But that investment does not stop with dollars alone. Dentists within the Delta Dental network look for ways to pitch in, volunteer, and work alongside these amazing nonprofits. Preventive treatments like silver diamine fluoride applications, coupled with educational programming, go a long way to setting these children up for success. But the education of their parents can be just as important. Delta Dental of Arizona has also invested in partners that utilize mobile clinics and school-based screening/varnish and sealant programs that go directly to schools and underserved communities to provide these services to the children who need it most.

My Story

For years I was fortunate to have a small role in the Children’s Rehabilitative Services program at St. Joseph’s Hospital in Phoenix. I evaluated and treated patients with selected medical diagnoses and very limited access to orthodontic care. One day I examined a 9-year-old Native American boy, accompanied by his grandmother. They had traveled hours from rural Northwestern Arizona, and I observed that he was small for his age and wore a white button down shirt that was so threadbare I could almost see through it.

When he opened his mouth, I was shocked to see that he still had 20 primary teeth and that each tooth sported a chrome crown, the result of a juice-filled bottle before bed, his grandmother explained. We gathered records, and when the little guy arose from the chair, he threw his arms around my legs, tilted his head back, and thanked me for seeing him.

His genuineness and warmth cut through my professional façade. As he walked away, I ducked into the restroom. With tears welling from my eyes. I looked up at the ceiling and said, “I don’t want you to just look out for my four kids. I want you to look out for all of them.” And immediately came the reply, “That’s what I want you to do.”

I was inspired to be there by another orthodontist who recruited me because he knew I had a son with one of the qualifying diagnoses and thought my personal knowledge of the sorrow a parent feels would serve me well in this position. And it did, but that kid changed me that day, and I’d never see any patient the same way again.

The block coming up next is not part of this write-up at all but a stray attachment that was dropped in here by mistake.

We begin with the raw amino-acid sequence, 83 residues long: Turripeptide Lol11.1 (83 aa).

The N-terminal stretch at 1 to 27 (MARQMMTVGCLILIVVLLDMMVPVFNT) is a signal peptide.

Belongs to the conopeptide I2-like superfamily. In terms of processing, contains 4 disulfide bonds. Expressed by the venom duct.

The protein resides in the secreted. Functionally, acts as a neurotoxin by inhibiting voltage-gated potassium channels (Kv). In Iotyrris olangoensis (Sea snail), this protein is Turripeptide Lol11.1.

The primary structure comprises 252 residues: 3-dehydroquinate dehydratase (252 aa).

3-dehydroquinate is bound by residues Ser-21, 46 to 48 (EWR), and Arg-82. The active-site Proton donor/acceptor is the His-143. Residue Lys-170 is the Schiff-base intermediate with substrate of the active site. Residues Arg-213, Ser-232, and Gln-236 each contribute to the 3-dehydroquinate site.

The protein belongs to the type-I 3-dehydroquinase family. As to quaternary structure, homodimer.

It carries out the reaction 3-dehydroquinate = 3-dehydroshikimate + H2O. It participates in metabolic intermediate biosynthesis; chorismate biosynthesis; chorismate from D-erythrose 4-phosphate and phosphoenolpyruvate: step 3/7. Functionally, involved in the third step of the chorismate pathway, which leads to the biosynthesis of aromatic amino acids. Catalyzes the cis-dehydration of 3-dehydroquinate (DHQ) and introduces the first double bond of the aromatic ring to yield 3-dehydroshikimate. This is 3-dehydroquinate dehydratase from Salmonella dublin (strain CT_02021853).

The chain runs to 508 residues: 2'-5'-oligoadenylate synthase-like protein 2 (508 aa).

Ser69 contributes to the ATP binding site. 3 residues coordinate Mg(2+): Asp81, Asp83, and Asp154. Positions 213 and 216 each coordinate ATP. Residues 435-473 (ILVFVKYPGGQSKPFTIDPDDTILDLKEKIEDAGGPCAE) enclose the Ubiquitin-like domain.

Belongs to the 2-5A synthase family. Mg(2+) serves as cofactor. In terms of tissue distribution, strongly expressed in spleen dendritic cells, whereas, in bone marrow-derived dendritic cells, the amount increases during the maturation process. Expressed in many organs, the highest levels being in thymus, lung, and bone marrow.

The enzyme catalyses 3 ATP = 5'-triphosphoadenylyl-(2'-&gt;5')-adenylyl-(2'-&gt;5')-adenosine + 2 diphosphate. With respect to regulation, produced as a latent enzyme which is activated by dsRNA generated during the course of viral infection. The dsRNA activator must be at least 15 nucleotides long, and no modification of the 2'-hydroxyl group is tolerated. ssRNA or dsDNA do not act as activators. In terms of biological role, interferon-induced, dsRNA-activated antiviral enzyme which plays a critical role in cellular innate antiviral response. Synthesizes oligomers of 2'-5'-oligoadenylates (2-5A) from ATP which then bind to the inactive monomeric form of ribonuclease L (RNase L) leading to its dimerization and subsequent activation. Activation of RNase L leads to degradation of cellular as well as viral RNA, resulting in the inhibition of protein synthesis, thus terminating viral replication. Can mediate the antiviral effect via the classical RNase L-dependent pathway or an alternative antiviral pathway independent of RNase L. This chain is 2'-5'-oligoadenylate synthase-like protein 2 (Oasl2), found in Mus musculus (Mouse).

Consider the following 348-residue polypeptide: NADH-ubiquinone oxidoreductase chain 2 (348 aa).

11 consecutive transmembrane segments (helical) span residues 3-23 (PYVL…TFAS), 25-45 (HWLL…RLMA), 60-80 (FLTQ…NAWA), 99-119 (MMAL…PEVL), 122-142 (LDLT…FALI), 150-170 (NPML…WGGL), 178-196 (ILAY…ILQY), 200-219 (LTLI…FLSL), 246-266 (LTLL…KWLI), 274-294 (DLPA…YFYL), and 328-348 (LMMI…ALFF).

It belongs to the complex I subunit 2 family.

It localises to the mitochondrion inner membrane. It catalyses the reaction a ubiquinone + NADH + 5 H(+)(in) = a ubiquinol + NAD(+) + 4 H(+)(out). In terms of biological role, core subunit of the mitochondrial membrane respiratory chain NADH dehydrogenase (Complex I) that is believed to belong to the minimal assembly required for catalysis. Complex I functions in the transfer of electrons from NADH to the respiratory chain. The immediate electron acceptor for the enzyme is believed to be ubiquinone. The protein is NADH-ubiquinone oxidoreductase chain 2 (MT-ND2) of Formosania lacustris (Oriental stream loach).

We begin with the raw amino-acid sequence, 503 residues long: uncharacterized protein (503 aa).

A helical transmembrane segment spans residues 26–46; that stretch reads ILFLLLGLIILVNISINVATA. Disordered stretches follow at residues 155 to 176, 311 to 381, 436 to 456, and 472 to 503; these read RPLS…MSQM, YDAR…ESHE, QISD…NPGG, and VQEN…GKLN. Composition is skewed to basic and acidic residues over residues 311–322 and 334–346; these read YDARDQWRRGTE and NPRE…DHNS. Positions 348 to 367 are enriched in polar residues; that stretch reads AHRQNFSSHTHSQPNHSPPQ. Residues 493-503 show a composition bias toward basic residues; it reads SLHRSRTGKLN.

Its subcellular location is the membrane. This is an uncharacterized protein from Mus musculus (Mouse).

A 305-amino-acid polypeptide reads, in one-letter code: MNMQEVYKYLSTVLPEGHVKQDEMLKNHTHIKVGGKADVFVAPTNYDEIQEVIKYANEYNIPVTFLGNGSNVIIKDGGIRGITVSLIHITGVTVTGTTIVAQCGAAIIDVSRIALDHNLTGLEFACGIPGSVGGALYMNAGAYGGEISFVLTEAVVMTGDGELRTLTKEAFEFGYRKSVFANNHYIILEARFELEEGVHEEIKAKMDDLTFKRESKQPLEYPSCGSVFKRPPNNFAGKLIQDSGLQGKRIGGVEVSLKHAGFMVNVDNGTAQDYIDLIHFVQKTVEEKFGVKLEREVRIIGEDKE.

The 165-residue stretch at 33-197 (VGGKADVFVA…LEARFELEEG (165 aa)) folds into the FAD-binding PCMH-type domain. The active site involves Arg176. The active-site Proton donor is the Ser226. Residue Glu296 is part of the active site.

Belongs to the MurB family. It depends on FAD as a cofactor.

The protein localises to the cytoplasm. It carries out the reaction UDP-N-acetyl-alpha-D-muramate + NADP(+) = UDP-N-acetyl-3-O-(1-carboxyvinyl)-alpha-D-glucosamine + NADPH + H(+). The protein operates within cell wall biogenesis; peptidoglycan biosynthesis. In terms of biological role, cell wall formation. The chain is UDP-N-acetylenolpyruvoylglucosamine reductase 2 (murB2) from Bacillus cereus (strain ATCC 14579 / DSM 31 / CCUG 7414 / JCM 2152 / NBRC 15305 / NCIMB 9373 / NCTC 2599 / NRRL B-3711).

Nonprofits committed to the betterment of oral health exist in each of our states, so my challenge to my fellow dental practitioners is simple. Find a community health center or safety net clinic in your area, inquire what oral health program it has in place, and offer your services.

We all lead extremely busy lives. But I promise you that when you see your patients flash a smile after you have provided treatment maybe for the first time, you will know you have had a lasting impact in their lives. And if you are especially lucky, perhaps they will impact yours. 

Dr. Santucci is a board-certified orthodontist practicing in Phoenix, Arizona. He received his DDS from Indiana University and his MS in orthodontics from the Center for Advanced Dental Education at St. Louis University. He is an adjunct professor in orthodontics at the Arizona School of Dentistry and Oral Health. He also sits on the Delta Dental of Arizona Foundation board. He can be reached at santucciorthodontics@gmail.com or (480) 948-8618.